Week 5 Strategic Management Notes: Vertical Integration & Core Competence
Week 5 Strategic Management Notes: Vertical Integration & Core Competence STRT 4500
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This 3 page Class Notes was uploaded by Dominique LaSalle on Thursday September 22, 2016. The Class Notes belongs to STRT 4500 at University of Colorado Colorado Springs taught by Eric M. Olson in Fall 2016. Since its upload, it has received 5 views. For similar materials see Strategic Management in Business at University of Colorado Colorado Springs.
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Date Created: 09/22/16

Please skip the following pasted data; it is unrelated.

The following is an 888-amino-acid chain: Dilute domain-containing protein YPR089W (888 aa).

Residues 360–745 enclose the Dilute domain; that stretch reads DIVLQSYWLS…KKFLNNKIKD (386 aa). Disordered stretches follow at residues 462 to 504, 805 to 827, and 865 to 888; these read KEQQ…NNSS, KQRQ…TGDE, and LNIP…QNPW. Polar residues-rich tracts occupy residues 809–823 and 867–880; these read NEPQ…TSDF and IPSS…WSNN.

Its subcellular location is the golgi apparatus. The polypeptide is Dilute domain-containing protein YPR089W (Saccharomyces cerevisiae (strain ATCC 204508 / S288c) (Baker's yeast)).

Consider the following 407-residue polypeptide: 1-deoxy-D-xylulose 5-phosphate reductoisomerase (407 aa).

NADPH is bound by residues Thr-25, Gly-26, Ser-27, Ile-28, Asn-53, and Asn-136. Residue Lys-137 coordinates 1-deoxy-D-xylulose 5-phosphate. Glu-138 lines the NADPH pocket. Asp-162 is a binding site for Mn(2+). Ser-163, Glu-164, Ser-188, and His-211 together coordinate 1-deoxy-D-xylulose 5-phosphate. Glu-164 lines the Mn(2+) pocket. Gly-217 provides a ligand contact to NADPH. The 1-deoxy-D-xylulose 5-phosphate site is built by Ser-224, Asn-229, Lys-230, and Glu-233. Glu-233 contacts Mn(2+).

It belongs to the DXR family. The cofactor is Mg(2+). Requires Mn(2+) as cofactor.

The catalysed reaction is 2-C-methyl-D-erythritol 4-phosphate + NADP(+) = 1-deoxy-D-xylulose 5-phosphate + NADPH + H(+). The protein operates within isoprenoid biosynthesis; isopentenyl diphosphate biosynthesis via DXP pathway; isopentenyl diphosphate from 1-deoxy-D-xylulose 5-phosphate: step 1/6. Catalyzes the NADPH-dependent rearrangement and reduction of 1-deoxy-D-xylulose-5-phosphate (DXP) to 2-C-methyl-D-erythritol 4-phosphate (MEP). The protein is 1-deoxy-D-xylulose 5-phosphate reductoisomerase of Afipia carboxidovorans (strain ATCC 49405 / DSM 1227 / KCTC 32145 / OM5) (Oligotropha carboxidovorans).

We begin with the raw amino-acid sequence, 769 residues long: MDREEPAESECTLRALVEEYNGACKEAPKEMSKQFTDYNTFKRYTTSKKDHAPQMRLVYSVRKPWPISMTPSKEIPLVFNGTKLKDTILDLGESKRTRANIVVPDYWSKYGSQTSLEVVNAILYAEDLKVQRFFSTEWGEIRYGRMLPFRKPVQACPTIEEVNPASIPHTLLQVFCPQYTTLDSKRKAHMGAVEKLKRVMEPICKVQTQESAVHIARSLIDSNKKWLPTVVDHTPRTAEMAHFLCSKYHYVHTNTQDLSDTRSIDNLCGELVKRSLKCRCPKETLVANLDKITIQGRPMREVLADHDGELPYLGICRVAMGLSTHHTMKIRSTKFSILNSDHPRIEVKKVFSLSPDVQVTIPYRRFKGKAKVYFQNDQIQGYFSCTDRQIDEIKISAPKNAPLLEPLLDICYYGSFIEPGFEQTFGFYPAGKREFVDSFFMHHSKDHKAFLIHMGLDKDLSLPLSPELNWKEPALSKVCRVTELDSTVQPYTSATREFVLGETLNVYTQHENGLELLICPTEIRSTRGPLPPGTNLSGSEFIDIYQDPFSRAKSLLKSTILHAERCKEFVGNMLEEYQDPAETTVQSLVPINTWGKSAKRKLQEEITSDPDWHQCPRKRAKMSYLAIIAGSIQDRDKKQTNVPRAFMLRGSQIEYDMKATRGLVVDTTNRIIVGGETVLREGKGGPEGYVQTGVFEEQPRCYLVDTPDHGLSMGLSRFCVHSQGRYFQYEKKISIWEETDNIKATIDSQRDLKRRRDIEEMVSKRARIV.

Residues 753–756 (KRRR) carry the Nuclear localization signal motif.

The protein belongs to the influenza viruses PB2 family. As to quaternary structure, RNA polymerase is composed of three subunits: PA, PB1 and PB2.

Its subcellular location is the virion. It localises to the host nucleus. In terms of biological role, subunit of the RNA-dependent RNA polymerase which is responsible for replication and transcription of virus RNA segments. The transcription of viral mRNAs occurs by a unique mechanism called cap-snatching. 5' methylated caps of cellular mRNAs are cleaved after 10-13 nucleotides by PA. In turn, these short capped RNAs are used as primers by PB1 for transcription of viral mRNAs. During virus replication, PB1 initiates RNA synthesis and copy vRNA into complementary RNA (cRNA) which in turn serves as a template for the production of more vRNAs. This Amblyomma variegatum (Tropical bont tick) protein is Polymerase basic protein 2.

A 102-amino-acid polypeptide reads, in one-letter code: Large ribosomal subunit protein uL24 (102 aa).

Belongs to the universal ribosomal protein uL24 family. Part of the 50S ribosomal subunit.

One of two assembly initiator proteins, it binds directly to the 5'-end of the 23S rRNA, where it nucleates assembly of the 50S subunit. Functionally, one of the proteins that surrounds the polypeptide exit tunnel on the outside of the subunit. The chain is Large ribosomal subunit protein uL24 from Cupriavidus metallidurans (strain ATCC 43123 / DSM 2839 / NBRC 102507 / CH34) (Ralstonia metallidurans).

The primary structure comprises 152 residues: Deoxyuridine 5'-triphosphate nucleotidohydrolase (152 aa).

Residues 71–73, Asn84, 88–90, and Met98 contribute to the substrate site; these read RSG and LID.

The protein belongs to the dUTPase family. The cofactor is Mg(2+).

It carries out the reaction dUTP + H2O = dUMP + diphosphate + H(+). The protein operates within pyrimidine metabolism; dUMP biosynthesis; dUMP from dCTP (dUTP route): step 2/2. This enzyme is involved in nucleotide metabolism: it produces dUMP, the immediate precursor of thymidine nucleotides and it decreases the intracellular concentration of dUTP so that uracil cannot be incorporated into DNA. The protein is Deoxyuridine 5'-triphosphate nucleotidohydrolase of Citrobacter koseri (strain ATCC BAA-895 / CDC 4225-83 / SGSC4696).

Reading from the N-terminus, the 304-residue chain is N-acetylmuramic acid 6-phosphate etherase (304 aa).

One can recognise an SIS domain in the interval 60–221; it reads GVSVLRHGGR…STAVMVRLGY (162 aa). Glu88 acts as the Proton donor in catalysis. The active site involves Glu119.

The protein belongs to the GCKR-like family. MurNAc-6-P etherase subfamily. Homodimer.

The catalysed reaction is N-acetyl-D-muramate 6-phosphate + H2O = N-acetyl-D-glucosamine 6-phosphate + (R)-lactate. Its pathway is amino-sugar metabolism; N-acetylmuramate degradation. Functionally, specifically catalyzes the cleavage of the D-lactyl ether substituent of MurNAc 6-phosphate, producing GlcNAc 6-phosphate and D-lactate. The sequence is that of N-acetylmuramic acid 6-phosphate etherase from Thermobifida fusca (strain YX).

Strategic Management Week 5 Notes The strategic analysis of vertical integration - Vertical integration can be considered in two dimensions - Forward v. backward along the distribution channel - Make vs. Buy Decisions o Typically made on a cost analysis o Porter argues that make vs. buy decisions should be based at least in part on the strategic implications and the administrative complexity (hard to quantify) - Volume of Throughput vs. Efficient Scale o If the firm’s needs do not exceed the scale of an efficient unit, the firm must either Build inefficient small facilities or, Build large efficient facilities and try to sell excess product on the open market o Firms in different parts of the distribution chain seldom have the same efficient scale requirements o Scale efficiencies frequently change due to a wide variety of economic criteria o These criteria may not affect all firms equally - Strategic Benefits of Vertical Integration o Economies of integration o Economies of combined operations o Economies of internal control and coordination o Economies of information o Economies of avoiding the market o Economies of stable relations o Tap into technology o Assure supply and/or demand o Offset bargaining power o Enhanced ability to differentiate o Elevate entry and mobility barriers o Enter a higher return business o Defend against foreclosure - Strategic costs of Integration o Cost of overcoming mobility barriers o Increased operation leverage o Reduced flexibility to change partners o Higher overall exit barriers o Capital investment requirements o Foreclosure of access to supplier or consumer research and/or know how o Maintaining balance o Dulled incentives o Differing managerial requirements (transfer pricing issues) - Issues in Forward Vertical Integration o Improved ability to differentiate product o Access to distribution channels o Better access to market information o Higher price realization - Issues in Backward Vertical Integration o Proprietary knowledge o Differentiation - Alternatives to Vertical Integration o Longterm contracts and the economics of integration When Vertical Integration risks are great, longterm contracting may be a superior way to achieve some of the benefits of Vertical Integration o Tapered integration Partial forward or backward vertical integration Fewer fixed costs Less risk Some access to outside R&D Give knowledge on how to operate in a new industry Firm may have to sell to competitors May actually increase coordination costs o QuasiIntegration Somewhere between longterm contracts and full ownership Minority equity investment Loans or loan guarantees Prepurchase credits Exclusive dealing agreement Specialized logistics facilities Cooperative R&D - Illusions in Vertical Integration Decisions o A strong market position in one stage can automatically be extended to the other o It is always cheaper to do things internally o It often makes sense to integrate into a competitive business o Vertical Integration can save a strategically sick business o Experience in one part of the vertical chain automatically qualifies managers to directupstream of downstream units The Core Competence of the Corporation “Core competencies are the collective learning in the organization, especially how to coordinate diverse production skills and integrate multiple streams of technologies.” - 3 Tests to Identify Core Competencies o Does the competency provide access to a wide variety of markets? o Does it make a significant contribution to the perceived customer benefits of the end product? o Is it difficult for competitors to imitate? - Limitations o Few companies will be able to develop more than 5 or 6 core competencies that pass these tests - Core products o Core products are links between core technologies and end products o To sustain leadership in a chosen core competence area firms seek to maximize their world manufacturing share of core products - Core Technologies o core technologies are the basic technologies employed in core products that make them distinctive and hard to imitate - End products o End products are the actual products purchased by consumers. They are comprised of various components including core products - Managerial Questions o How long could we preserve our competitiveness in this business if we did not control this particular core competence? o How central is the core competence to perceived customer benefits? o What future opportunities would be foreclosed if we were to lose this particular core competence? - Two Managerial Lessons o The cost of losing a core competence can only partially be calculated in advance o Because the development of core competencies may take a decade or longer, companies that fail to continuously improve and enhance product/technologies may find themselves unable to enter attractive new markets unless simply as a distributor
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